Rory Copeland | Pinsent Masons LLP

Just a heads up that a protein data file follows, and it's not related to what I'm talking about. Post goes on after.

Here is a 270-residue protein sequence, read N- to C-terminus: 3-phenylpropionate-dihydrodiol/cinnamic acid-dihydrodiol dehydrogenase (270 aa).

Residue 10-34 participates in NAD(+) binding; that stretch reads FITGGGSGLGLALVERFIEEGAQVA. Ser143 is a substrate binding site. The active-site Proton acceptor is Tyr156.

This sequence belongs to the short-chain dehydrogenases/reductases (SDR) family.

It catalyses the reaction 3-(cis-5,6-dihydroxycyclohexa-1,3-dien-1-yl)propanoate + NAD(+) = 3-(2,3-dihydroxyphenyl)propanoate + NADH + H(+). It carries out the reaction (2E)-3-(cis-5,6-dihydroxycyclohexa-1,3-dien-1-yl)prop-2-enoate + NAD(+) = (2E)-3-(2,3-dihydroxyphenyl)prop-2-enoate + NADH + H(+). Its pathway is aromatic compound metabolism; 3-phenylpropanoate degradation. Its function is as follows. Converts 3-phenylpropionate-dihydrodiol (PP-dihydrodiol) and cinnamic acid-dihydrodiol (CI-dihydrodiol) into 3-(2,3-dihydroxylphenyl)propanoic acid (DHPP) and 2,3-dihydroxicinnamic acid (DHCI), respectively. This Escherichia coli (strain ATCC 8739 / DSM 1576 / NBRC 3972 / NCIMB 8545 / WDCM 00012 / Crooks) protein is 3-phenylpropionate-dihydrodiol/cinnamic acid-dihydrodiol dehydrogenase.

Data has taken immense importance in the last years. Consider the amount of data that is being collected worldwide every day, industries are reshaping their activities into a data-driven business. The digital transformation of all industries, portent of the fourth industrial revolution, is creating a new kind of economy based on the datafication of almost any aspect of human social, political and economic activity as a result of the information generated by the numerous daily routines of digitally connected individuals and technology. The financial services industry is part of this trend. Embracing the digital revolution and creating the right foundations allow incumbent financial institutions to disrupt their own business model. Hence, financial institutions are creating new businesses within their existing structures that adapt and collaborate to meet the challenges of digital transformation and make better use, faster, of their enduring source of competitive advantage – their own customer insight. Open banking and banking as a service (BaaS) are emerging as new forms of intermediation in the financial system that portraits positive and negative externalities for the financial system. Both concepts – open banking and BaaS – refer to the use of open Application Programming Interfaces that enable third parties to build applications and services around a financial institution that exposes its data and/or its infrastructure. The use of these schemes represents a new form of intersection between data and finance, which is changing the way traditional products, services and customer experience traditionally work in the financial sector. This paper explains the open banking and BaaS foundations and what they exactly entail. It also explores the benefits and risks that this interaction between financial institutions and third parties portrait for the financial services industry and analyses from a comparative perspective the different approaches financial, data privacy and competition regulators have implemented to boost open banking phenom. This paper argues that the compulsory approach to open banking is not in all cases the best approach for capitalizing the benefits of open banking and managing its risks. Indeed, some regulators have proposed a compulsory approach to open banking regulations to increase competition in retail banking or in the payment systems. In opposition, this paper argues that open banking and BaaS models in the financial industry might lead to more concentration and these risks have been understated by financial regulators and competition authorities. Finally, we provide some policy recommendations regarding open banking regulations, such as: the same regulatory approach should not apply to all jurisdictions, regulators should encourage reciprocity, especially when choosing the compulsory approach, coordination among different regulatory authorities is needed on a national and international levels, risk-based regulation is a correct type of approach, and monetization of data should not be restricted for incumbents.